Milk the Balls??

A 27 year old male came in withe the chief complaint of testicular pain. On exam he had extremely enlarged, red/purple testicles. There was active drainage, he was febrile and tachycardic, and the infection had spread to his lower abdomen and thighs. It was basically a surgical emergency.

Usually this kind of infection stems as a complication from diabetes...but not in this guy. No past medical history. So what could it be?? The story is very hard to believe. His girlfriend told him that she heard "milking the prostate" can feel really good and make your man parts larger. Problem is they didn't know what that meant or where the prostate was. They KNEW the prostate wasn't in the penis, so it had to be in the testicles. So...they got a needle and syringe INJECTED MILK into his scrotum! Ouch.

I try to educate my patients as much as possible on things. I don't always do a good job when its really busy. But this time I was sure to explain what "milking the prostate" really is.

Poor guy lost both of his testicles from necrotizing fasciitis. Milk doesn't always do a body good.

-ER Doc

Thursday, November 5, 2009


Working in a county hospital emergency department reminds me everyday that our healthcare system needs reform. I saw a patient the other day that was a sad example of this.

The patient was a hard working handyman who had been recently diagnosed with metastatic cancer. He had noticed a lump on his ribs a month prior, and it was discovered that lump was actually metastatic cancer to his ribs from a gastrointestinal source. He was in the ER for worsening pain. I looked through the computer to see what follow up appointments he had, and I noticed he was to be see in palliative care clinic in the next few weeks. Right then I knew his prognosis. Patients don't go to palliative care for cancer treatment, they go there so their pain can be controlled as the cancer spreads until they die. I talked to him and his wife for a bit, and could tell they still had hope of possible treatment. The past month had been a shock for them, as it would for any of us.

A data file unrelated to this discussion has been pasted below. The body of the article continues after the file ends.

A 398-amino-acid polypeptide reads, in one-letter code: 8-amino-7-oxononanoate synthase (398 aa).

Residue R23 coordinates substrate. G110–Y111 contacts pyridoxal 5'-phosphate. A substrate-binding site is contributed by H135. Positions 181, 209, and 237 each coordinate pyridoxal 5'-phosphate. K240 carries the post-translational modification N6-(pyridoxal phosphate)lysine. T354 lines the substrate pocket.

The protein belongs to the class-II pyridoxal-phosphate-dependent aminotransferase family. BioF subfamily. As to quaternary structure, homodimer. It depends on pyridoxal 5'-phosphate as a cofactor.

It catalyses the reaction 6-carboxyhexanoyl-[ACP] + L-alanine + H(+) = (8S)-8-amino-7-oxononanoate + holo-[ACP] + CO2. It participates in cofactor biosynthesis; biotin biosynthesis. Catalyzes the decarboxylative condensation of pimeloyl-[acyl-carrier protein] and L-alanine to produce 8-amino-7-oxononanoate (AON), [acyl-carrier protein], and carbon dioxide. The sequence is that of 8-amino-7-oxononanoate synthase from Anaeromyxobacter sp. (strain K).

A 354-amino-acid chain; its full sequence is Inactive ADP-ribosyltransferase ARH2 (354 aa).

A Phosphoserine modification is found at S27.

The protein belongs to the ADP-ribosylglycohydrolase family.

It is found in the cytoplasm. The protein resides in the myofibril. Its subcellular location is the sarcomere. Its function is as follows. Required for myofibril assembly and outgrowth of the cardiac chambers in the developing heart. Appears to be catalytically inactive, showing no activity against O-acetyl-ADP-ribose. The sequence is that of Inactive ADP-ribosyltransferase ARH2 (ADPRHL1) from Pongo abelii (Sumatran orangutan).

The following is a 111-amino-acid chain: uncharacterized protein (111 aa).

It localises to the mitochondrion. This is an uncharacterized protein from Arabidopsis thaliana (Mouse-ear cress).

So let me get this straight... an honest, hardworking man who struggled to support his family now has an incurable cancer that was found only after it spread and became noticeable.... YES. We see it all the time. Why wasn't it caught earlier? Only if this patient had a primary doctor who noticed he was having months of weight loss (a classic historical point in cancer patients) or was anemic and needed further workup. If only he had a routine screening colonoscopy for a man of his age. Unfortunately, a lot of the time hard working people who support their family cannot afford health insurance, and in the end they sacrifice.

Health care in this country is the greatest example of the haves versus have-nots. I don't want to paint the picture that people who don't have healthcare are poor and homeless. They have jobs and families but just cannot afford the high cost of medical coverage. I see them every shift in the emergency department. It costs more to take care of a patient who has had a stroke because of untreated chronic hypertension than it is for that patient to have a primary doctor and take daily blood pressure medication. We practice reactive, not preventative medicine. Reactive medicine not only increases health care costs, it hurts people. I am not saying we need a socialist system, but people should not have to choose between medical care and supporting their family. That we should all agree on.

-Nice Doc

Tuesday, November 3, 2009

Sleep Walking

We all know that sleep walking can be dangerous...but I never thought of this happening. The cat scan shown is that of a poor patient from yesterday. 29 year old make walked in confused, wide based gait, and bruising around his eyes (racoon eyes).
Classic picture of someone with an epidural hematoma, and that's what he ended up having. His girlfriend said he was sleepwalking and accidentally fell down the stairs...about 22 of them. They had a gate on the stairs to prevent this, but I guess it didn't work. He quickly declined and had to go to the operating room to drain the blood. So far he is still alive and he should do ok.

-ER Doc